Dajabon -- Haiti-Dominican Republic's border
I think it's an exaggeration," says one resident of Dajabon, a town on the Dominican Republic's border with Haiti, as he comments on a plan to build a wall on the border to reduce illegal immigration. Dominican President Luis Abinador recently announced AFPTV / Erika SANTELICES

The borders of the Dominican Republic with Haiti were partially reopened Wednesday for commercial activities.

The reopening of the border comes almost a month after the country shut its borders over Haiti's plan to build a canal on the Massacre River, which is shared between both countries, as the move violates several border treaties.

Land, air, and sea borders were closed on Sept. 15, but now, the vendors located in the Dominican border cities can sell goods like food and medicine to Haiti, as per AP News. However, selling electronic items and construction materials, including cement and metal rods, was still restricted.

Furthermore, the president of the Dominican Republic, Luis Abinader, has still not lifted the visa ban on Haitian citizens that was implemented last month, keeping the borders closed for them, even if they want to enter for work, health, education, or tourism.

The northern Dominican border city of Dajabon opened its gates late Wednesday morning, while the barriers on the Haitian side were still shut. Several trucks and containers filled with goods were already lined up near the border.

The reopening of the Dominican border was delayed after a pre-dawn fire took place at the main marketplace, destroying dozens of stalls. Authorities shared they were investigating the reason behind the blaze.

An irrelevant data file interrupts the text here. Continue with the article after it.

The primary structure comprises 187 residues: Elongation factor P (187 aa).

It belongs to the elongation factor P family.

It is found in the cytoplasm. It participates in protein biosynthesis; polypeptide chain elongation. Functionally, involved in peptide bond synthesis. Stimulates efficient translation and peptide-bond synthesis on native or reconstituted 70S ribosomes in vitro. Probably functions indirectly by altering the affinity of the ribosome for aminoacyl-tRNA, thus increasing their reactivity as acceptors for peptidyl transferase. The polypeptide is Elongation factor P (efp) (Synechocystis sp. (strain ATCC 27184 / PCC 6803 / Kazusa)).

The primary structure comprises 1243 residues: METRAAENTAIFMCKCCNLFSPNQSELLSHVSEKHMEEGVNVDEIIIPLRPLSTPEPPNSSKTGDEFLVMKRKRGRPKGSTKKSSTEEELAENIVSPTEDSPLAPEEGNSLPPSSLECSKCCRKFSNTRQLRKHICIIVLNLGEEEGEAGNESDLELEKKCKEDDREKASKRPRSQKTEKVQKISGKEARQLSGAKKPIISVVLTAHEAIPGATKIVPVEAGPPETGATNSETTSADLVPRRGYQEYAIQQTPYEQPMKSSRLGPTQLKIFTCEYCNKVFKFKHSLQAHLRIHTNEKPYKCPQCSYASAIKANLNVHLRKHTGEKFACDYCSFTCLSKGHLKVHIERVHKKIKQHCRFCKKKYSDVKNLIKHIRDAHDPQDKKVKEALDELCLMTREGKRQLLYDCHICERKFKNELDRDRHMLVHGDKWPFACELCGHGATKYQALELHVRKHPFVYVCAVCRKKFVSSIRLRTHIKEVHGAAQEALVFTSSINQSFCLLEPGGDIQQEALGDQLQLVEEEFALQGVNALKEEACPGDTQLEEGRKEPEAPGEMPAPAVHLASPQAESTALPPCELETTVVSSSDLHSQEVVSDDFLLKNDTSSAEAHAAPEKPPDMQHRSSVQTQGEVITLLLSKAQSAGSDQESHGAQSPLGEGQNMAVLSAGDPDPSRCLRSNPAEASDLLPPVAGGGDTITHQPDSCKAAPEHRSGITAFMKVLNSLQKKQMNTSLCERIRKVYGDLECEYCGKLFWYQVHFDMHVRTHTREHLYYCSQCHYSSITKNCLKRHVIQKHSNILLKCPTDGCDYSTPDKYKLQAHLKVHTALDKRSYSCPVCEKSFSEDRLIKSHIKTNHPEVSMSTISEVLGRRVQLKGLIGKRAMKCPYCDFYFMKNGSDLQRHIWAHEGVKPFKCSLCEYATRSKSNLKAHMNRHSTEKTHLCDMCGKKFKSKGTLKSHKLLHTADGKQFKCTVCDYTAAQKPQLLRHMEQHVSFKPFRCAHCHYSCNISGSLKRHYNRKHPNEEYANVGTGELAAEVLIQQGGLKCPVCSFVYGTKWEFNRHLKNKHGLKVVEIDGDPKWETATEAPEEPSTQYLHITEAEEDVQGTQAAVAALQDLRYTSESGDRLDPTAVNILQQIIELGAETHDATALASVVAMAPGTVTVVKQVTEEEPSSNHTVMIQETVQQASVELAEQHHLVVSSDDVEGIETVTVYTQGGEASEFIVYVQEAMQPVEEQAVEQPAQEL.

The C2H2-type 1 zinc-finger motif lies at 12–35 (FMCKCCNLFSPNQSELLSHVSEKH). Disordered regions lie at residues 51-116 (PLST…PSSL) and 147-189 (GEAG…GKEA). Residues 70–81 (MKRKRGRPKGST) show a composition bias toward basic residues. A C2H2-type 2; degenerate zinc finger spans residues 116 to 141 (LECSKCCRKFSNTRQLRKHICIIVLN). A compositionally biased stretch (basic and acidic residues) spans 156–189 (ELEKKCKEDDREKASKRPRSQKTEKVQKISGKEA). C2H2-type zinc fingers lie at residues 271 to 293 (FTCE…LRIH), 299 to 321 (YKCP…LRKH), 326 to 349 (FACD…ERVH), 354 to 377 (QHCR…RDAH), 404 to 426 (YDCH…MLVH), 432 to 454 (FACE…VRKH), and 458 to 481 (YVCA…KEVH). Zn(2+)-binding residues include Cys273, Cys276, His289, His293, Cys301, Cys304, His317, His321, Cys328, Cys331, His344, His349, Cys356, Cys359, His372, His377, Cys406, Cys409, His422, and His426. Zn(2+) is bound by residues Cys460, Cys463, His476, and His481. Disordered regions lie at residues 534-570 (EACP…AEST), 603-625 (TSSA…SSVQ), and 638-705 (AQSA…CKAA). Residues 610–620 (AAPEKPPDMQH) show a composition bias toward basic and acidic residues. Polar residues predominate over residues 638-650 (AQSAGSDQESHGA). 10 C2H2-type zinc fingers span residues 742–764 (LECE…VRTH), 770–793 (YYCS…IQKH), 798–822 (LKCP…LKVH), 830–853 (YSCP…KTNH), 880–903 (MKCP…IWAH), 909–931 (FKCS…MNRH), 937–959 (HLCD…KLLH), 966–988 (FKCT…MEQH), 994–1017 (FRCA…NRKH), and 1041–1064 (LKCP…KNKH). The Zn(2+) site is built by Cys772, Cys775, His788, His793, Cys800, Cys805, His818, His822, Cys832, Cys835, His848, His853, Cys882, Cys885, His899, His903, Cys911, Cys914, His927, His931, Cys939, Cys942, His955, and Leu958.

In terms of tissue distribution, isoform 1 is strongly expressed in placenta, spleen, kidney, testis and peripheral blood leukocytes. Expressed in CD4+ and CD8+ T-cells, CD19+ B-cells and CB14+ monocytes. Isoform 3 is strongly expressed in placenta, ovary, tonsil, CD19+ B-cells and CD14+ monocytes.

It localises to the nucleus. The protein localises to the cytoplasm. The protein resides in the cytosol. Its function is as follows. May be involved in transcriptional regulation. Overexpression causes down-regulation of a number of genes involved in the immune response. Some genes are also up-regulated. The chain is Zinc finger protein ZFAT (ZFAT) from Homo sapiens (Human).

The marketplace was not crowded, as very few vendors had opened their stalls at the time. One of the vendors named Santo Rodríguez -- who sells butter, ketchup, pasta, and mayonnaise alongside other food items -- said that "there's been a heavy loss here."

"How are you expected to survive?" he questioned as he condemned the closing of the border.

Rodríguez, who has been running the business since 1995, disclosed that he earned $176. He said the Dominican Republic president had promised to help business owners following border closure, but he hasn't received any aid yet.

After the Dominican Republic closed all borders last month, the Haitian government doubled down on the decision to construct the canal on the Massacre River.

"Yes, the canal must be built. Yes, efforts must be made so that the water reaches the canals as it should. Yes, it is through solidarity and unity that the land of (the Maribahoux plain) can be irrigated," the Haitian Ministry of Agriculture said on Sept. 21.

A top U.N. official named William O'Neill had previously urged Dominican Republic authorities to re-open the borders and use diplomacy to resolve the canal dispute, adding that, otherwise, there will be serious impacts on people on both sides of the border.

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